Miles Davis (1926-1991) was a legendary trumpeter and composer who pioneered the genres of bebop and jazz fusion. Learn about his career, albums, and improvisational work in jazz, then test your remembrance of the lesson's details.
The name Miles Davis is synonymous with jazz. As a famous trumpeter and composer and winner of nine Grammy Awards, he sat on top of the world of jazz for decade upon decade. Born in 1926, Miles Davis started his music career at a young age. By the time he was 17, he even shared the stage with the legendary Dizzy Gillespie. Today, we'll take a look at his illustrious career, focusing on his compositions, his use of improvisation, and of course, his trumpet.
As a young man studying at the Juilliard School of Music, Davis spent his nights performing at Harlem clubs. During this time, Davis honed his skill of improvisation. Rather than sticking to prescribed sheets of music, the young Davis composed music in the moment. In short, he'd just let his trumpet share what he was feeling.
Speaking of his trumpet, he played it with an original flare. While trumpeters like Louis Armstrong usually played with vibrato or slight variations of one note or pitch used to produce a rich sound, Davis became famous for his fast, improvisational style. Earning the fitting name bebop, his compositions usually consisted of fast-paced, improvised harmonies and melodies.
Other musicians were awed by his unique style and flocked to him. In the 1950s, he played alongside famous musicians like Jimmy Cobb, Gil Evans, and John Coltrane and released albums such as Birth of the Cool and Porgy and Bess. In 1959, he released Kind of Blue, one of the best-selling jazz records of all time.
Always pushing the musical envelope, the late '60s saw Miles Davis compose works in the style of jazz fusion. Despised by some in the jazz community, jazz fusion can be summed up as a mixture of jazz and rock music. Regardless of how some felt about this new style, the late '60s saw Bitches Brew, a Davis jazz-fusion album soar. It even earned him the cover of Rolling Stone, making him the first jazz artist to receive this coveted honor.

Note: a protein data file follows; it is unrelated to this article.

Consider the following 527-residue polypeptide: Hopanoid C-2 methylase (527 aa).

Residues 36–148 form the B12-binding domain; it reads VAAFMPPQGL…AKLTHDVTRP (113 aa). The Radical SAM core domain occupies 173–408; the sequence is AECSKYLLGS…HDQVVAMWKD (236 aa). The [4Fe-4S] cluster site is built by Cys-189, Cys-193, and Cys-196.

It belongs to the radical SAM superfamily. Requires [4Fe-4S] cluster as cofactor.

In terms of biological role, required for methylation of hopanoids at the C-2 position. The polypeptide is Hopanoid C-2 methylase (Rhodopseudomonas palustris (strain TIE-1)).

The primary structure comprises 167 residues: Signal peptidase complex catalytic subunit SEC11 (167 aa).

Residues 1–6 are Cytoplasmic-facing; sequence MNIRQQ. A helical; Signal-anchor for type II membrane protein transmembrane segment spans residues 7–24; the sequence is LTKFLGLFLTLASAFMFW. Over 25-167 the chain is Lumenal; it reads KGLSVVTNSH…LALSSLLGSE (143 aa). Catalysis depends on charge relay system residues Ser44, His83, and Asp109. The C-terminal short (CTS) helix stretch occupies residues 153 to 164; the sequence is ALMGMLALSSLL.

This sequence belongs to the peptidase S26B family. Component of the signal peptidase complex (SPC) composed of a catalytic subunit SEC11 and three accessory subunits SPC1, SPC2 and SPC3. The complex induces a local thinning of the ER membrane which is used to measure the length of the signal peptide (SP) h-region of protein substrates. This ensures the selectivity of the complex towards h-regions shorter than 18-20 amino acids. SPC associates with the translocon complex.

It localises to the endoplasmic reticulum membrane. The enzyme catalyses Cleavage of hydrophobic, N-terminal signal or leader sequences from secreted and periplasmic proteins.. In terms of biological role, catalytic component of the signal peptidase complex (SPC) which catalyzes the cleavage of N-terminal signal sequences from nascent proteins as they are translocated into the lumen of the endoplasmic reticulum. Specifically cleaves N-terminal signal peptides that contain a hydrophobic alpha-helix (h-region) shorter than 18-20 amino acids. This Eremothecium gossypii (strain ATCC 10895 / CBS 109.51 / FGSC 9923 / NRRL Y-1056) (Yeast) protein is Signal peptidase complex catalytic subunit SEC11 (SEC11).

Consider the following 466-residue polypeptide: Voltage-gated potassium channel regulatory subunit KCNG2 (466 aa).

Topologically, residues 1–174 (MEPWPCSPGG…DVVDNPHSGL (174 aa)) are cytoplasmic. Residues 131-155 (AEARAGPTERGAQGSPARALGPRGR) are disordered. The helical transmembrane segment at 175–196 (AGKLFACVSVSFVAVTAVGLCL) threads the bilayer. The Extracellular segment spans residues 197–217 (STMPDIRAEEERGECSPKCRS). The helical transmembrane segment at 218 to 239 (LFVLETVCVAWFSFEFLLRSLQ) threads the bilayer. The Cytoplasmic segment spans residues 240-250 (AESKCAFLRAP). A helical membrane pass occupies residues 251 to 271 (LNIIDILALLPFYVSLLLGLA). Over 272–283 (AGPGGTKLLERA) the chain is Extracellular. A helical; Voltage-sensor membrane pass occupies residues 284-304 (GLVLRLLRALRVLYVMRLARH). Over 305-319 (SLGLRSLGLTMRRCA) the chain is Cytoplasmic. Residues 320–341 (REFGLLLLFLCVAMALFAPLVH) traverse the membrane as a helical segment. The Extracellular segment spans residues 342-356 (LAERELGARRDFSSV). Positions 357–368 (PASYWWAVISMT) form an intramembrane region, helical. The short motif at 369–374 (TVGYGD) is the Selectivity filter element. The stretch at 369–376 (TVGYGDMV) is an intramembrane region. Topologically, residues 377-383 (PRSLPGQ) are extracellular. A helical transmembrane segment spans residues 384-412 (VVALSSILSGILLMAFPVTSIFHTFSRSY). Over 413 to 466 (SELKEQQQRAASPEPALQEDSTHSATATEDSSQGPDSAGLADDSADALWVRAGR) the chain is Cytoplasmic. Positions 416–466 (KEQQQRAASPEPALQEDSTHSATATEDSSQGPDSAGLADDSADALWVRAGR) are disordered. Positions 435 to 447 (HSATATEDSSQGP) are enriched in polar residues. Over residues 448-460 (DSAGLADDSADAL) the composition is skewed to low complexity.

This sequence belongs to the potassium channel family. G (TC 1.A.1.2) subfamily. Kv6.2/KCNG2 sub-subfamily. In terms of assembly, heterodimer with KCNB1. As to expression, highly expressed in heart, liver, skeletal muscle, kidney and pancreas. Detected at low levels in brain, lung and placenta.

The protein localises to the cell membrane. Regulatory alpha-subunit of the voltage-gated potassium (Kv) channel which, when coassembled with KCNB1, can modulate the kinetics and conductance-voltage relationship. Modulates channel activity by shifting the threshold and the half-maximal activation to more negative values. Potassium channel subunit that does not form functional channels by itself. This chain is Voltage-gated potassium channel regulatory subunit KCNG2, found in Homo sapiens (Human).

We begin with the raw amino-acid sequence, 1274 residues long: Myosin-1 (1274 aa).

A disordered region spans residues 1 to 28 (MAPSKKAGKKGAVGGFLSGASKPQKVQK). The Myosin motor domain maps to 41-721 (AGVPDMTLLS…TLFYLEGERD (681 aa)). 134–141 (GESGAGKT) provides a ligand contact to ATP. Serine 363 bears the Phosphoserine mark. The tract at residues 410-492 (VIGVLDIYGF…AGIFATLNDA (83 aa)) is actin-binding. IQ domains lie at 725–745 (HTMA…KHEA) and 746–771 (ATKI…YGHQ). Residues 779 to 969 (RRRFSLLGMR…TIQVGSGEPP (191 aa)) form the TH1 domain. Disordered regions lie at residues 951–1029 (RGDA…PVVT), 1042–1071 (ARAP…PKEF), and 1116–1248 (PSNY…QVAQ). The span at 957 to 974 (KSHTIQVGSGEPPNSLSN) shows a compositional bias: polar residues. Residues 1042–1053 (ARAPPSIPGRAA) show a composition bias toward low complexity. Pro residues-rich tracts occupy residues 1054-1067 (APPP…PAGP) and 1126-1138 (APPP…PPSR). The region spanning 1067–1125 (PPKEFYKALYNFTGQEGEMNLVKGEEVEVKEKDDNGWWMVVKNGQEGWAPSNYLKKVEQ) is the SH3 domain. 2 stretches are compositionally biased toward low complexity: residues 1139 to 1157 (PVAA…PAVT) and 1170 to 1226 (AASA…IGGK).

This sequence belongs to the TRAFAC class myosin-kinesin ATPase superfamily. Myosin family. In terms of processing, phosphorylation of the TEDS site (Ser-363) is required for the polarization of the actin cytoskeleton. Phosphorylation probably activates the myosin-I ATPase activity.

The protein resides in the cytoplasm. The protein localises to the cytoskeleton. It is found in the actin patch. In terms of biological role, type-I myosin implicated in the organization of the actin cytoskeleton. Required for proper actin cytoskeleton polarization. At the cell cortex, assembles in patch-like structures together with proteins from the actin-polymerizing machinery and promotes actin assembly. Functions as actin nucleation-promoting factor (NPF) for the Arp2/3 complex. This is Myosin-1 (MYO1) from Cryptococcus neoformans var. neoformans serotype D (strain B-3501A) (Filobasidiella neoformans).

'70s & '80s
Sadly, the 70s saw Davis fall back into a drug addiction that had haunted him for much of his adult life. During this decade, the prolific artist composed very little. Fortunately, he and his trumpet bounced back in the '80s. This time Miles Davis took on pop music. His 1985 album, You're Under Arrest, included jazz renditions of '80s pop hits. In it, Davis took on the music of pop icons like Cyndi Lauper and Michael Jackson.
Continuing to delight music lovers of all ages, Davis won a 1986 Grammy for his album, Tutu and a 1989 Grammy for his album, Aura. Not surprisingly, the early 1990s saw Davis honored with the Grammy Lifetime Achievement Award.
Tragically, the early 1990s also saw his death. In September of 1991, the King of Cool died at the age of 65.
Miles Davis, famous trumpeter and composer and winner of nine Grammy Awards, ruled the world of jazz for many years.
Born in 1926, by age 17, Davis had played his trumpet with legends like Dizzy Gillespie.
As a student of New York's Julliard School of Music, Davis became famous for his improvisation, in which he composed music in the moment. Rather than playing with vibrato, or slight variations of one note or pitch, Davis preferred bebop - fast-paced, improvised harmonies and melodies.
In the '50s, Davis released such works as Birth of the Cool, Porgy and Bess, and Kind of Blue, one of the best-selling jazz records of all time!
During the '60s, Davis composed in the style of jazz fusion, a mixture of jazz and rock music. Bitches Brew, a Davis jazz-fusion album, earned the artist the cover of Rolling Stone.
In 1985 he released You're Under Arrest which included jazz renditions of '80s pop hits.
Davis won a 1986 Grammy for his album Tutu and a 1989 Grammy for his album Aura. He also received the Grammy Lifetime Achievement Award. Miles Davis died in 1991 at the age of 65.
All About Miles Davis
- Who Was Miles Davis? Miles Davis was a famous trumpeter and composer.
- What Were His Popular Songs? In the 1950s, he released Kind of Blue, one of the best-selling jazz records of all time. He also released Birth of the Cool, Porgy and Bess, Bitches Brew, You're Under Arrest.
- What Did He Accomplish? He won nine Grammy awards during his career, he was on the cover of Rolling Stone, and he earned the Grammy Lifetime Achievement Award.
- When Did He Die? Miles Davis died in 1991.
Watch and review this lesson on Miles Davis in order to:
- Understand why Miles Davis was an important part of American music history
- Describe the bebop and jazz fusion musical styles
- Discuss his life events, including records released and awards received, throughout the '70s, '80s and early '90s